Richard II

by: William Shakespeare

Act 3 Scene 4

page Act 3 Scene 4 Page 1

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Langley. The Duke of York’s garden.
The village of Langley, in the Duke of York’s garden.
Enter the QUEEN and two Ladies
The QUEEN enters, with two Ladies.

QUEEN

What sport shall we devise here in this garden,
To drive away the heavy thought of care?

QUEEN

What game should we play here in the garden to distract us from our worries?

LADY

Madam, we’ll play at bowls.

LADY

QUEEN

’Twill make me think the world is full of rubs,
5And that my fortune rubs against the bias.

QUEEN

It will make me think the world is full of obstacles, and that my fortune sends me the wrong way.

LADY

Madam, we’ll dance.

LADY

Madam, we’ll dance.

QUEEN

My legs can keep no measure in delight,
When my poor heart no measure keeps in grief:
Therefore, no dancing, girl; some other sport.

QUEEN

My legs can’t move with delight when my heart is so full of grief. Therefore, no dancing, girl. Let’s find some other sport.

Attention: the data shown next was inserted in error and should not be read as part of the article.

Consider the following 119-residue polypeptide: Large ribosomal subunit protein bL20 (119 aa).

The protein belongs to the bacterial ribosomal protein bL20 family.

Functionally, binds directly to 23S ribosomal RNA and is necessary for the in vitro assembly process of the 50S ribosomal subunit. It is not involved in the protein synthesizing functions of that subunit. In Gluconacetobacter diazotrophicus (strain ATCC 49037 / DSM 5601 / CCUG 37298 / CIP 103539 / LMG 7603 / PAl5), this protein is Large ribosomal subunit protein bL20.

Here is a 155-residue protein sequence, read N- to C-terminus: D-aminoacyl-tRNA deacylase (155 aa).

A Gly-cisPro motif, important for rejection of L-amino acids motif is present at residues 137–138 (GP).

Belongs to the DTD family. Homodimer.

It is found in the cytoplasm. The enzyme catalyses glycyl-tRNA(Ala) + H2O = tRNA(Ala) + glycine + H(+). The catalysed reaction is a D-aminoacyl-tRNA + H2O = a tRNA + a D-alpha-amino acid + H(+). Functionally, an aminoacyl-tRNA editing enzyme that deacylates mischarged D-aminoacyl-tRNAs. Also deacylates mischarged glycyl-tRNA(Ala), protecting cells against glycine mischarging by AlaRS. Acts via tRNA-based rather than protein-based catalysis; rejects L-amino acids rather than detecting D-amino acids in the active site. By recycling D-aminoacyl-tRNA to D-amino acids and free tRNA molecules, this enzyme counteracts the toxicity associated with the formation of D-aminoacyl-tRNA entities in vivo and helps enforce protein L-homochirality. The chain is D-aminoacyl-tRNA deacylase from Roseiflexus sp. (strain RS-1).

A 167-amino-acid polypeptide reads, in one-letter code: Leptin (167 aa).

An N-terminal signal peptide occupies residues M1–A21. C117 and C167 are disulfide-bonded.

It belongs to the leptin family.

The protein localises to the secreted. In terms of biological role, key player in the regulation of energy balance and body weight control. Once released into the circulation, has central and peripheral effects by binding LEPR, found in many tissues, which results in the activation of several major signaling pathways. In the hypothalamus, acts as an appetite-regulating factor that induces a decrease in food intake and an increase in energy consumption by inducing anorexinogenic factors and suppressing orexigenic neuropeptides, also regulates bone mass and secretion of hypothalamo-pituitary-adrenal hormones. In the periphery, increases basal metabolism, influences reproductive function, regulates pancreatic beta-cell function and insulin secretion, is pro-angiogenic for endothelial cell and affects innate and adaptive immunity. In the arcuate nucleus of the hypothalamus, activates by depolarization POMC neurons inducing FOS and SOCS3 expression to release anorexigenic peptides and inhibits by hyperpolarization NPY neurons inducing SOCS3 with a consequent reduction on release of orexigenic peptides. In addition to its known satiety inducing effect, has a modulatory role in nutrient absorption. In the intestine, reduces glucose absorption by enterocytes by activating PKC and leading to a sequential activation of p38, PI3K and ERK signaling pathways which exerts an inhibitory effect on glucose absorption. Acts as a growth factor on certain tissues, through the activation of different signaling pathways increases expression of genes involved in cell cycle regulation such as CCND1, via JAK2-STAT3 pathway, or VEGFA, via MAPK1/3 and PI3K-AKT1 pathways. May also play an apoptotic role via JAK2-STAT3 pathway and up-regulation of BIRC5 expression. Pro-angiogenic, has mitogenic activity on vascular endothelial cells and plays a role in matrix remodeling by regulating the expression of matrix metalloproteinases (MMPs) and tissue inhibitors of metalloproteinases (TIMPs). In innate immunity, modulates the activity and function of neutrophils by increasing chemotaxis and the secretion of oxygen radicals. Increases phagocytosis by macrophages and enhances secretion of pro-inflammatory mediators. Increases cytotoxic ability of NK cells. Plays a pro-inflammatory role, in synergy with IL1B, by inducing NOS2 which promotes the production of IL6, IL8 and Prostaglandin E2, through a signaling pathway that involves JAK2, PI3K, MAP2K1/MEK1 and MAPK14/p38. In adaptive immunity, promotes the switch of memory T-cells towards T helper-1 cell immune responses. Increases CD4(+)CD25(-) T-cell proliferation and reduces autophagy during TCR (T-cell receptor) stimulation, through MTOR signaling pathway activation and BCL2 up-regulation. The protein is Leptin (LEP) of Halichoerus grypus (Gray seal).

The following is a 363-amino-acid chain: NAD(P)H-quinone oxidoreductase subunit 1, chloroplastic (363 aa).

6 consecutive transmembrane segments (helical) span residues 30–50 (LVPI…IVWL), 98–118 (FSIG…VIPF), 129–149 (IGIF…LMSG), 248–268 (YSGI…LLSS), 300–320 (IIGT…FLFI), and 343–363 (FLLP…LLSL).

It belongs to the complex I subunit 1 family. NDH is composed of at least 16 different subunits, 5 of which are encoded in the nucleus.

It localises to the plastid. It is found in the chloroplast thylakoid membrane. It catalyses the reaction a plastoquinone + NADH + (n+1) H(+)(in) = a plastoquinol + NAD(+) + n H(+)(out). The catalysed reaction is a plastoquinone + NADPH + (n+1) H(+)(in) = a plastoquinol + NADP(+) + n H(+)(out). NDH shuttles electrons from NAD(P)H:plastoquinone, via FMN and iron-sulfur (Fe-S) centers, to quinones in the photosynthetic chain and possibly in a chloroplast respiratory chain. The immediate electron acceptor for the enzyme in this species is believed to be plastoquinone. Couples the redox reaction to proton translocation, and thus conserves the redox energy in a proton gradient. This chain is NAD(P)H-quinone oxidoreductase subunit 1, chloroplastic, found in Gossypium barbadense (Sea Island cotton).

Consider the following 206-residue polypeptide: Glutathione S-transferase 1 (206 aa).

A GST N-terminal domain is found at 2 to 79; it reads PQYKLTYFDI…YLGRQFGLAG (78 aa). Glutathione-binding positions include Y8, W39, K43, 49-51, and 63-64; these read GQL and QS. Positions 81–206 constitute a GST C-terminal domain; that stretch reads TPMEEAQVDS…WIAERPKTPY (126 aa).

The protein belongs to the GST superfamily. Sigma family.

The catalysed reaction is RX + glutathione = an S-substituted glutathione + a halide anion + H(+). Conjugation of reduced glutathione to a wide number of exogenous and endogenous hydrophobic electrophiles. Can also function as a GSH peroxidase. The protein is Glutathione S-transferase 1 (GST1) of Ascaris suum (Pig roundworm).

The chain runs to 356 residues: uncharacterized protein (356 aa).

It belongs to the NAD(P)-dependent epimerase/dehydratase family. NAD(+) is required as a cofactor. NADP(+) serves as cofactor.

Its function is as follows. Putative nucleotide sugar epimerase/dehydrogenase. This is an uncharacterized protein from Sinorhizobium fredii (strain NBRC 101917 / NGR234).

LADY

10Madam, we’ll tell tales.

LADY

Madam, we’ll tell stories.

QUEEN

Of sorrow or of joy?

QUEEN

Sad ones or happy ones?

LADY

Of either, madam.

LADY

Either, madam.

QUEEN

Of neither, girl:
For of joy, being altogether wanting,
15It doth remember me the more of sorrow;
Or if of grief, being altogether had,
It adds more sorrow to my want of joy:
For what I have I need not to repeat;
And what I want it boots not to complain.

QUEEN

Neither, girl. Since I have no happiness, happy stories only remind me of sorrow. Since I am full of grief, sad stories only add more sorrow to my lack of happiness. I don’t need to add on to what I already have, and it does no good to complain about what I want.

LADY

20Madam, I’ll sing.

LADY

Madam, I’ll sing.

QUEEN

’Tis well that thou hast cause
But thou shouldst please me better, wouldst thou weep.

QUEEN

It’s wonderful that you are happy enough to sing, but it would make me happier if you wept.

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